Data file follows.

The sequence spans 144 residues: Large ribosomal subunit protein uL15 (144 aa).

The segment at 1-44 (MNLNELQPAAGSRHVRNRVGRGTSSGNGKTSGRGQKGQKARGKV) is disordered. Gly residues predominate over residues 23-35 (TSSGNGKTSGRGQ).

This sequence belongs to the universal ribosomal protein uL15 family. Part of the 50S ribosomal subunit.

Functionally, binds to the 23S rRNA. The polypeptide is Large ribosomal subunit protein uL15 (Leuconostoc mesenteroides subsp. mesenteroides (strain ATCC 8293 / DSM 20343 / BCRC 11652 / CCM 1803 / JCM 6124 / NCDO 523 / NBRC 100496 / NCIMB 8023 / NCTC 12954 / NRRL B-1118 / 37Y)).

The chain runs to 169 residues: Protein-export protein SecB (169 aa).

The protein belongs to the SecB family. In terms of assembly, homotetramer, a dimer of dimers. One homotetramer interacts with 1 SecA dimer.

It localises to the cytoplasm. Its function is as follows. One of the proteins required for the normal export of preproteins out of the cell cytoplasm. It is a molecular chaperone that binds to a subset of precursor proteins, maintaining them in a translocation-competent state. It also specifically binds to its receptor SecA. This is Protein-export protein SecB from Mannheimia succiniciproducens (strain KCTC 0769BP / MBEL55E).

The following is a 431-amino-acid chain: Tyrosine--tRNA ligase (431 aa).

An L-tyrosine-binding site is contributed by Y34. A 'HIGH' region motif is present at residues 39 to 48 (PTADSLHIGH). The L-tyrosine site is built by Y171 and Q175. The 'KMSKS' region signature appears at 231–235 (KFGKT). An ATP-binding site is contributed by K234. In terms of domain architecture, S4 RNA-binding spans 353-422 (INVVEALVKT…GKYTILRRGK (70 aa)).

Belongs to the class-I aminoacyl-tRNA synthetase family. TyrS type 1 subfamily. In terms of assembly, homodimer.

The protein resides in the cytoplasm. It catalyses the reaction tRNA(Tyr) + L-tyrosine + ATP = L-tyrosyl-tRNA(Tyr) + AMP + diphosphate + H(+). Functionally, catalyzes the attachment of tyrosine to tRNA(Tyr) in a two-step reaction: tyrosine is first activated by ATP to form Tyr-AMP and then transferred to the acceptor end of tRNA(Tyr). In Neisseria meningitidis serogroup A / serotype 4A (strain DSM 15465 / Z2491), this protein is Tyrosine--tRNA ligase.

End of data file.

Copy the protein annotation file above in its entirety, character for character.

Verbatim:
The sequence spans 144 residues: Large ribosomal subunit protein uL15 (144 aa).

The segment at 1-44 (MNLNELQPAAGSRHVRNRVGRGTSSGNGKTSGRGQKGQKARGKV) is disordered. Gly residues predominate over residues 23-35 (TSSGNGKTSGRGQ).

This sequence belongs to the universal ribosomal protein uL15 family. Part of the 50S ribosomal subunit.

Functionally, binds to the 23S rRNA. The polypeptide is Large ribosomal subunit protein uL15 (Leuconostoc mesenteroides subsp. mesenteroides (strain ATCC 8293 / DSM 20343 / BCRC 11652 / CCM 1803 / JCM 6124 / NCDO 523 / NBRC 100496 / NCIMB 8023 / NCTC 12954 / NRRL B-1118 / 37Y)).

The chain runs to 169 residues: Protein-export protein SecB (169 aa).

The protein belongs to the SecB family. In terms of assembly, homotetramer, a dimer of dimers. One homotetramer interacts with 1 SecA dimer.

It localises to the cytoplasm. Its function is as follows. One of the proteins required for the normal export of preproteins out of the cell cytoplasm. It is a molecular chaperone that binds to a subset of precursor proteins, maintaining them in a translocation-competent state. It also specifically binds to its receptor SecA. This is Protein-export protein SecB from Mannheimia succiniciproducens (strain KCTC 0769BP / MBEL55E).

The following is a 431-amino-acid chain: Tyrosine--tRNA ligase (431 aa).

An L-tyrosine-binding site is contributed by Y34. A 'HIGH' region motif is present at residues 39 to 48 (PTADSLHIGH). The L-tyrosine site is built by Y171 and Q175. The 'KMSKS' region signature appears at 231–235 (KFGKT). An ATP-binding site is contributed by K234. In terms of domain architecture, S4 RNA-binding spans 353-422 (INVVEALVKT…GKYTILRRGK (70 aa)).

Belongs to the class-I aminoacyl-tRNA synthetase family. TyrS type 1 subfamily. In terms of assembly, homodimer.

The protein resides in the cytoplasm. It catalyses the reaction tRNA(Tyr) + L-tyrosine + ATP = L-tyrosyl-tRNA(Tyr) + AMP + diphosphate + H(+). Functionally, catalyzes the attachment of tyrosine to tRNA(Tyr) in a two-step reaction: tyrosine is first activated by ATP to form Tyr-AMP and then transferred to the acceptor end of tRNA(Tyr). In Neisseria meningitidis serogroup A / serotype 4A (strain DSM 15465 / Z2491), this protein is Tyrosine--tRNA ligase.